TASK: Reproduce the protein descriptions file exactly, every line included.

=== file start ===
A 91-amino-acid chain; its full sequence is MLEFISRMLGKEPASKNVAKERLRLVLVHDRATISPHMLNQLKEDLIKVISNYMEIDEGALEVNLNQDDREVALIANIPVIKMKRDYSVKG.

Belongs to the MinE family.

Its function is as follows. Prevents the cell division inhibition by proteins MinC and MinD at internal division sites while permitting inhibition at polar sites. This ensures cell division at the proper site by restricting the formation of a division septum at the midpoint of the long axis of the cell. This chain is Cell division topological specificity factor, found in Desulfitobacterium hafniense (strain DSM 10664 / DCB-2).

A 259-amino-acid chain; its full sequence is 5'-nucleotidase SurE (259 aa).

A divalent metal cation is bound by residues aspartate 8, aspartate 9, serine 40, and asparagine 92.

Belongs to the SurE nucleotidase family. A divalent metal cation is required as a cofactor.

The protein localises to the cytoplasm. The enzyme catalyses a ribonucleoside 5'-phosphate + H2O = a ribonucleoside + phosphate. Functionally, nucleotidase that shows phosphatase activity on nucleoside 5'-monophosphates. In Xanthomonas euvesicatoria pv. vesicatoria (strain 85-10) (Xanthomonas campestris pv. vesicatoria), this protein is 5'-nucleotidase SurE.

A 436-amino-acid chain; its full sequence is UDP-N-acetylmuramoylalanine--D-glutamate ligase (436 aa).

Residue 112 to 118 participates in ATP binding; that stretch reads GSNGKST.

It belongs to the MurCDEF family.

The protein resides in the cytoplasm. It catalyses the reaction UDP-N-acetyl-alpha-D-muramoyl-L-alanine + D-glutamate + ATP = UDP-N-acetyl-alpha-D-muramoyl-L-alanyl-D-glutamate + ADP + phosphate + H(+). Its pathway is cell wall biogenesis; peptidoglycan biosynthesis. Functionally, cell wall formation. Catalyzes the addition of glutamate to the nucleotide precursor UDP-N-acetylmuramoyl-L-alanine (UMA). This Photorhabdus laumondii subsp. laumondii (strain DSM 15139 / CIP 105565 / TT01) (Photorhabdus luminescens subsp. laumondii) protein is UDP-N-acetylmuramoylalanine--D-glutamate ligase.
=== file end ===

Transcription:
A 91-amino-acid chain; its full sequence is MLEFISRMLGKEPASKNVAKERLRLVLVHDRATISPHMLNQLKEDLIKVISNYMEIDEGALEVNLNQDDREVALIANIPVIKMKRDYSVKG.

Belongs to the MinE family.

Its function is as follows. Prevents the cell division inhibition by proteins MinC and MinD at internal division sites while permitting inhibition at polar sites. This ensures cell division at the proper site by restricting the formation of a division septum at the midpoint of the long axis of the cell. This chain is Cell division topological specificity factor, found in Desulfitobacterium hafniense (strain DSM 10664 / DCB-2).

A 259-amino-acid chain; its full sequence is 5'-nucleotidase SurE (259 aa).

A divalent metal cation is bound by residues aspartate 8, aspartate 9, serine 40, and asparagine 92.

Belongs to the SurE nucleotidase family. A divalent metal cation is required as a cofactor.

The protein localises to the cytoplasm. The enzyme catalyses a ribonucleoside 5'-phosphate + H2O = a ribonucleoside + phosphate. Functionally, nucleotidase that shows phosphatase activity on nucleoside 5'-monophosphates. In Xanthomonas euvesicatoria pv. vesicatoria (strain 85-10) (Xanthomonas campestris pv. vesicatoria), this protein is 5'-nucleotidase SurE.

A 436-amino-acid chain; its full sequence is UDP-N-acetylmuramoylalanine--D-glutamate ligase (436 aa).

Residue 112 to 118 participates in ATP binding; that stretch reads GSNGKST.

It belongs to the MurCDEF family.

The protein resides in the cytoplasm. It catalyses the reaction UDP-N-acetyl-alpha-D-muramoyl-L-alanine + D-glutamate + ATP = UDP-N-acetyl-alpha-D-muramoyl-L-alanyl-D-glutamate + ADP + phosphate + H(+). Its pathway is cell wall biogenesis; peptidoglycan biosynthesis. Functionally, cell wall formation. Catalyzes the addition of glutamate to the nucleotide precursor UDP-N-acetylmuramoyl-L-alanine (UMA). This Photorhabdus laumondii subsp. laumondii (strain DSM 15139 / CIP 105565 / TT01) (Photorhabdus luminescens subsp. laumondii) protein is UDP-N-acetylmuramoylalanine--D-glutamate ligase.